The public seemingly can’t wait to see President George W. Bush disappear from headlines and TV screens. Even Bush says he’ll be happy to leave the spotlight.

But before he does, his White House has been trying to set markers for the inevitable assessments of his presidency. It has pumped out a steady stream of “fact sheets” touting his record in areas from fighting AIDS to the Middle East. The recent visit to Iraq and Afghanistan stressed his contention of progress on the issue that, more than any other, defines his tenure.

Unfortunately, that visit may best be remembered for an Iraqi journalist hurling shoes at the U.S. president during his news conference with Iraq’s prime minister.

Again in Iraq, Bush’s best intentions went awry. While he made light of the episode, it seems an apt metaphor for a presidency that began with such hope and is ending with the country mired in two wars and its worst economic crisis in a generation.

Indeed, his tenure repeated a familiar pattern for two-term presidents: successes in the first four years, troubles after re-election.

Both things for which Americans give him the highest marks – keeping them safe after the 9/11 attacks and overthrowing Iraqi President Saddam Hussein – occurred primarily in his first term. His job approval sank from 90 percent after 9/11 to the low 50s by the start of his second term, then even further south.

The past three years, his ratings have stalled in the low 30s or even upper 20s. In a recent NBC-Wall Street Journal poll, 79 percent said they would not miss him; 48 percent said he would go down as one of the worst presidents.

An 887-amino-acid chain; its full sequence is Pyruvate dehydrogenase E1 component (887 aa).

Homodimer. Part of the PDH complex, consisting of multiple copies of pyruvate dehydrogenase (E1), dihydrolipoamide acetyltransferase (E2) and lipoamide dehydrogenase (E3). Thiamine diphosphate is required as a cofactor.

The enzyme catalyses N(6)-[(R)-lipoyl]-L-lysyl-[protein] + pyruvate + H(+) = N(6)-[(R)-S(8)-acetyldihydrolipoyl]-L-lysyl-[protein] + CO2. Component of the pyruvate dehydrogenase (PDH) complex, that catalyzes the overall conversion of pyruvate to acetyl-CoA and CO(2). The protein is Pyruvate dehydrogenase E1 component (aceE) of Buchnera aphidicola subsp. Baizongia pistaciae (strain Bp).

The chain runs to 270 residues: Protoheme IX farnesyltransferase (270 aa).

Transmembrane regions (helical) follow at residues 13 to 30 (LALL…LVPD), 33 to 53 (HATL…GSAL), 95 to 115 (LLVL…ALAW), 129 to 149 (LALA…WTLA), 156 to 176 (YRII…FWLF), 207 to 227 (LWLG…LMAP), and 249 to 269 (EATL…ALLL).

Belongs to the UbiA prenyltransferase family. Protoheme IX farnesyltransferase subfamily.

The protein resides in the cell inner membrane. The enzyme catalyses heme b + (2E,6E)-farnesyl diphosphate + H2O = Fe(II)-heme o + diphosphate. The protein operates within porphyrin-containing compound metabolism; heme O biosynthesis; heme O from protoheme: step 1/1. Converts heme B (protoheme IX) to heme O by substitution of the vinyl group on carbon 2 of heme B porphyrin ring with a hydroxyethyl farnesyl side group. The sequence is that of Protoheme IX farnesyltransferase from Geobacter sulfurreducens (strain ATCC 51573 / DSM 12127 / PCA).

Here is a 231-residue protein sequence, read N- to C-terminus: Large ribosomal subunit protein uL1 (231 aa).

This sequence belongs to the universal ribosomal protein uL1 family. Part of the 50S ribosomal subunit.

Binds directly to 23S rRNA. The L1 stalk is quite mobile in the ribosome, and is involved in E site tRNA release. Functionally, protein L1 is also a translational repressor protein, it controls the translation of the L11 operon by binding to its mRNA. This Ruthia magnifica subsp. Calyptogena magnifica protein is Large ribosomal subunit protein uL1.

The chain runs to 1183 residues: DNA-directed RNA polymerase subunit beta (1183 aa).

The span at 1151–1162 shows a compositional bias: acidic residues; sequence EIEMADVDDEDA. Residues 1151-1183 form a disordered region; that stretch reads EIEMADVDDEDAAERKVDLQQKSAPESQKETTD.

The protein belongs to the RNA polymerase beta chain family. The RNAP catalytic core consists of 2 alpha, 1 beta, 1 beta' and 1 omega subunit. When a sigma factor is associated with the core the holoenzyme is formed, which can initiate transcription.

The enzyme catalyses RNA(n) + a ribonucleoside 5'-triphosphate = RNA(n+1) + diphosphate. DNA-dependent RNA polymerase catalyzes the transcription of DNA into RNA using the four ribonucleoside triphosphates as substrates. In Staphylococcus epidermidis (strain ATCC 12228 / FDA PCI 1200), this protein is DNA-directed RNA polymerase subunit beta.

“I’m looking forward to getting off the stage,” he conceded in an interview with The Washington Post. “I have had enough of the spotlight.”

In seeking to shape perceptions of his presidency, Bush has taken some just credit and exaggerated progress in other areas.

He observed World AIDS Day 2008 by noting that his administration and Congress delivered $148 billion to fight HIV/AIDS at home and abroad. It’s a reasonable claim.

But in marking the 67th anniversary of Pearl Harbor, he hailed a 115 percent increase in veterans’ medical care that included funds lawmakers added.

And in assessing the Middle East, the White House optimistically said that, since 2001, the region “has become more free, hopeful and promising.” But despite democratic elections in Iraq and among the Palestinians, the overall situation remains unsettled. Sporadic administration efforts to spur Israeli-Palestinian peace talks have achieved little.

The contrast between claims and reality is most evident on Iraq. More than five years after Bush hailed the end of major combat operations beneath a “Mission Accomplished” banner, he remains optimistic.

“The war is not over,” he said in Baghdad. But “it is decisively on its way to being won.”

While the situation has improved, the U.S. still has 150,000 troops in Iraq, more than before the 2007 “surge.” Bush has succeeded in delaying any withdrawal until Barack Obama takes over, ensuring that any post-pullout problems can be blamed on his successor.

Besides, his emphasis on Iraq has stretched the military and jeopardized efforts in Afghanistan, the main training ground for al-Qaida terrorists.

Press releases won’t shape ultimate assessments of the Bush presidency. Those will depend on what happens in Iraq and Afghanistan, the degree to which his policies are blamed for the economic downturn and his successor’s ability to resolve problems he has bequeathed.

When Ronald Reagan left office, a large budget deficit seemed likely to be one legacy. But successors George H.W. Bush and Bill Clinton helped spur an economic boom that balanced the budget. When Reagan died in 2004, analysts scarcely mentioned his budgetary woes.

Carl P. Leubsdorf is Washington bureau chief of The Dallas Morning News.

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